According to claims GE said were included in the system's 510(k) application, CT750 HD delivers spatial resolution of 230 microns at the 2-mm scan length, compared to approximately 300 microns for current-production 64-slice scanners. That translates to as much as 33% better resolution in body imaging for the new machine, up to 47% improved resolution in heart imaging, and up to 40% better low-contrast detectability -- all at up to 50% less dose in body imaging.

Modulation of the tube current (mAs) is unaffected by dual-energy (kVp) scanning, offering a straightforward method of reducing the dose further, Stahre said.

The potential of dual-energy imaging with rapidly pulsing high and low kVp, previously limited to experiments in dual-source CT scanners, remains underexplored. But it could potentially lead to better diagnostic capabilities with fewer invasive interventions, Smith said.

"Until now, CT has generally been only a single energy, and you modulated the mAs to get the signal," he said. "You never crossed the boundary into the functional imaging space."

In the hands of researchers, dual-energy analysis of images could potentially help distinguish cysts from cancers and possibly even malignant from nonmalignant lesions in the lungs, colon, solid organs, and blood vessels.

"We have actually subtracted out iodine and water in soft tissues. If you measure the energy, you can actually discern where cysts and cancers are," Smith said.

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Optimized spectral imaging using dual-energy CT can potentially help determine the composition of soft tissues compared to known tissue values at various energy levels. Image courtesy of GE Healthcare.

The dual-energy-signal views enable the user to dial into an interpolation of the precise energy that shows the pathology best, or, for example, eliminates calcium and its blooming artifacts, which can improve visualization of noncalcified regions.

In orthopedic applications, modification of tube energies can eliminate beam-hardening artifacts, though research in dual-energy CT imaging is sparse. Smith said he sees great potential in many other areas.

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Dual-energy scanning was used to eliminate beam-hardening artifacts in the CT image of a hip prosthesis. Interpolated image at 80 kev (kilovolt estimated valuation), right, eliminates the artifact. Images courtesy of Dr. Amy Hara, Mayo Clinic Scottsdale.

The interpolation process, performed by the scanner's software, can estimate 101 energy levels that fall between high and low kVp levels pulsed during scanning, Stahre said. The interpolation function is precise, he said, because it is based on known attenuation curves for various materials. Therefore, by comparing the same point on two curves, many materials such as water and iodine can be distinguished, potentially enabling the differentiation of soft tissues. For example, early research has shown that a liver cyst that absorbs water can be distinguished from a tumor, which absorbs iodine.

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Liver material decomposition using interpolation of dual-energy CT data was used to distinguish a liver cyst from a potential tumor. In example at top, water uptake indicates a liver cyst. In image at bottom, a lack of water uptake indicates that the lesion is not a cyst. Images courtesy of Dr. Amy Hara, Mayo Clinic Scottsdale.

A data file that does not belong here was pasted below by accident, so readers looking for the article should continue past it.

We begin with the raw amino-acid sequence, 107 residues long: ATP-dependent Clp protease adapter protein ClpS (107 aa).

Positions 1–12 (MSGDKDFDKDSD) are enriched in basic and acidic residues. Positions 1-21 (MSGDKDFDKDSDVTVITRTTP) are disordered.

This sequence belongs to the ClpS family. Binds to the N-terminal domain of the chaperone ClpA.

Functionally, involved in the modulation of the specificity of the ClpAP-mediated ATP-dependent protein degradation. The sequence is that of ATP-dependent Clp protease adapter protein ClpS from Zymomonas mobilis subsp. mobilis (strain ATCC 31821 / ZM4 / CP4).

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Clinical aspirations

One of the first users of CT750 will be Dr. Dennis Foley, chief of digital imaging and professor of radiology at Froedtert & Medical College Clinics in Milwaukee, who was scheduled to take delivery of the first CT750 HD last week. Foley tested a prototype version last fall and said he was hopeful that the technology could address several shortcomings in current CT practice.

Because the new scanner will acquire more than 2,000 samples per rotation, it will yield "intrinsically better data" compared to older machines, he said. "The expectation is that we will improve spatial resolution by about 30% -- this is based on engineering tests rather than demonstrated clinically yet," Foley said.

Cardiac image quality is expected to improve as well, while dose is expected to drop with the aid of GE's ASIR (adaptive statistical iterative reconstruction) software, he said. The ability to perform dual-energy scans with a single x-ray tube may also benefit heart imaging, he said, and higher contrast sensitivity should permit reductions in contrast dose.

Prospectively gated ultralow-dose CT angiography with step-and-shoot imaging is not expected to be available until fall of this year.

"The advantage of a single tube is that if you're able to very rapidly separate beam energies, you get identical projection angles in two different beam energies," Foley said. "That should allow us to utilize dual-energy for rapidly moving vessels like the coronary arteries."

Removing calcium from arties through the use of dual-energy scanning is very promising, Foley said, because assessing the degree of stenosis is difficult with current scanners due to calcium blooming artifact. Eliminating the blooming by eliminating the calcium would in turn improve soft-tissue delineation, but whether this capability will be enough to distinguish different soft-plaque compositions remains to be seen, he said. In any case, the scanner will offer potential benefits beyond cardiac imaging, he said.

"You've got these small pancreatic cystic lesions … can you better define those? You've got the indeterminate renal lesion, is it a cyst or a solid tumor? What about detecting smaller tumors in screening for liver disease?" Foley said. In the lungs, there is potential for better assessing lung nodules in serial studies.

Carotid arteries and especially abdominal visceral arteries are as difficult to assess as coronaries due to calcium, Foley said. "Currently, we use curved planar reformations to see those better, but removing the calcium would be the most effective (way)," Foley said. "In the leg arteries, one of the issues with CT angiography is that … diabetic patients have a lot of calcium in their small vessels. You take the calcium out, you've got the solution."

From his perspective, more important than new applications is "doing what we currently do better," Foley said.

GE has not announced a list price for CT750 HD, but a spokesman said it will likely be in the range of other manufacturers' premium CT offerings. Commercial shipments beyond a few luminary sites are expected to begin over the next several months.

By Eric Barnes staff writer
May 13, 2008

Related Reading

First 320-slice coronary CTA study shows high image quality, April 7, 2008

Prospective gating drops cardiac CT radiation dose, March 10, 2008

Aquilion One 320-slice CT scanner spearheads Toshiba RSNA launches, November 26, 2007

GE RSNA highlights include new CT, MRI, molecular technologies, November 26, 2007

Radiation dose slashed in 64-slice coronary CTA, February 15, 2007